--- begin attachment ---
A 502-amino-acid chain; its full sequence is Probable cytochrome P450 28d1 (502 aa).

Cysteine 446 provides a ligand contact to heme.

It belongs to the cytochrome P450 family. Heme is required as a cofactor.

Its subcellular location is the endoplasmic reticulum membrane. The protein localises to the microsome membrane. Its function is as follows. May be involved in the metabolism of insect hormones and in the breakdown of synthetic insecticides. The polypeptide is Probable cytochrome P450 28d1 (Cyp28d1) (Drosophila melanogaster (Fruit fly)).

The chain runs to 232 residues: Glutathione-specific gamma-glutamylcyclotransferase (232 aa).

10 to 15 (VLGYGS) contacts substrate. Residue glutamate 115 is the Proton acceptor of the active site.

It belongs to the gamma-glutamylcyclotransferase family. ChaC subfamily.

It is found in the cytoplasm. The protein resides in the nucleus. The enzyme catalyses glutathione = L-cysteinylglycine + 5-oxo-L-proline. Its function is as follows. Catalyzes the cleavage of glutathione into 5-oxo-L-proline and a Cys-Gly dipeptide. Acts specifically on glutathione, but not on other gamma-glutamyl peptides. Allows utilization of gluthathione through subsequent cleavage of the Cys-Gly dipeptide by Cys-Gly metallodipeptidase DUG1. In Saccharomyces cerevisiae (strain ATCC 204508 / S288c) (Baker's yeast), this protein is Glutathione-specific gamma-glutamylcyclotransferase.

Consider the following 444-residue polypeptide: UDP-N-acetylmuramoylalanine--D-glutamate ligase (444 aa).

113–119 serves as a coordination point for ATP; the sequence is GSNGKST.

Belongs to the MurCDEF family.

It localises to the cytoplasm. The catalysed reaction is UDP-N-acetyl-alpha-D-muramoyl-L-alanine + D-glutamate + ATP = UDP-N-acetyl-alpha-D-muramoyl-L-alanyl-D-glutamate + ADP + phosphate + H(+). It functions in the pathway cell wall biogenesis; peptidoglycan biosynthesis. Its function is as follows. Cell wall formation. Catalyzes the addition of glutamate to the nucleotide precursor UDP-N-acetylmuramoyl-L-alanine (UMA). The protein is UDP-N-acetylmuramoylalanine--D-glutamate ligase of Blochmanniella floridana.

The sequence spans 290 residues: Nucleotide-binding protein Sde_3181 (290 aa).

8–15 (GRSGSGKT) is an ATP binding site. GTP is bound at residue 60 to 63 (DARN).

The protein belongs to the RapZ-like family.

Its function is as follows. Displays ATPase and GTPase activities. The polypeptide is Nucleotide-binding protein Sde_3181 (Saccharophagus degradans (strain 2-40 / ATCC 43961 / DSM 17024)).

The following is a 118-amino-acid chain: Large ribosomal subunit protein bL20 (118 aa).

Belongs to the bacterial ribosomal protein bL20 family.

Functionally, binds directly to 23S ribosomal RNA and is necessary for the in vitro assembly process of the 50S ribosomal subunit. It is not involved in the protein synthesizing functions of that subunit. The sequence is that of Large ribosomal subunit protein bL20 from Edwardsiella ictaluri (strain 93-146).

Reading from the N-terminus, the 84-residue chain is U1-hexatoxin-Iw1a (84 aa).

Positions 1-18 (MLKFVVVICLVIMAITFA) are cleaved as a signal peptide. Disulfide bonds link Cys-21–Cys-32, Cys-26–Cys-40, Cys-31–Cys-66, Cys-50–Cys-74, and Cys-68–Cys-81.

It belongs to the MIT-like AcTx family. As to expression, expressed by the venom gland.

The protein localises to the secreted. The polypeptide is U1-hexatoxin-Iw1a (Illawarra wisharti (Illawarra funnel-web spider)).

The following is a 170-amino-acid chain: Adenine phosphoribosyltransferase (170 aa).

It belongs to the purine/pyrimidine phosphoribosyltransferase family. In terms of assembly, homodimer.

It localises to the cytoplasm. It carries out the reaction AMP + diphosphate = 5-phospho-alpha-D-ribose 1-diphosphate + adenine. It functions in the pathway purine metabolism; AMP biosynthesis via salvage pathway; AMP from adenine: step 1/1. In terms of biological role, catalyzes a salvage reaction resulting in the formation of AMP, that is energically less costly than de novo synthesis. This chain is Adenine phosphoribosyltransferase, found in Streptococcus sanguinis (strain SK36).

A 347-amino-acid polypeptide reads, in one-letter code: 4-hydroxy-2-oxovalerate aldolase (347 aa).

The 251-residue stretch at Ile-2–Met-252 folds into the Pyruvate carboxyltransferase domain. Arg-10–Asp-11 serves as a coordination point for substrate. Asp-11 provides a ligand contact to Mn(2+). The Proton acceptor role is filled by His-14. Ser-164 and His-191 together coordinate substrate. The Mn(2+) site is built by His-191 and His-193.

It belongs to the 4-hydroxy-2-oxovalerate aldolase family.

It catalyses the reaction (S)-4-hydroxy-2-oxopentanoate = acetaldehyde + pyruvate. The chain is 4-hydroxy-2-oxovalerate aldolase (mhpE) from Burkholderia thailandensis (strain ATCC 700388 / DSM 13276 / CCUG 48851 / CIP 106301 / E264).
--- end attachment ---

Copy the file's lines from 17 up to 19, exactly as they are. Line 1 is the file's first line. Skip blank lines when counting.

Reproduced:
The following is a 118-amino-acid chain: Large ribosomal subunit protein bL20 (118 aa).

Belongs to the bacterial ribosomal protein bL20 family.

Functionally, binds directly to 23S ribosomal RNA and is necessary for the in vitro assembly process of the 50S ribosomal subunit. It is not involved in the protein synthesizing functions of that subunit. The sequence is that of Large ribosomal subunit protein bL20 from Edwardsiella ictaluri (strain 93-146).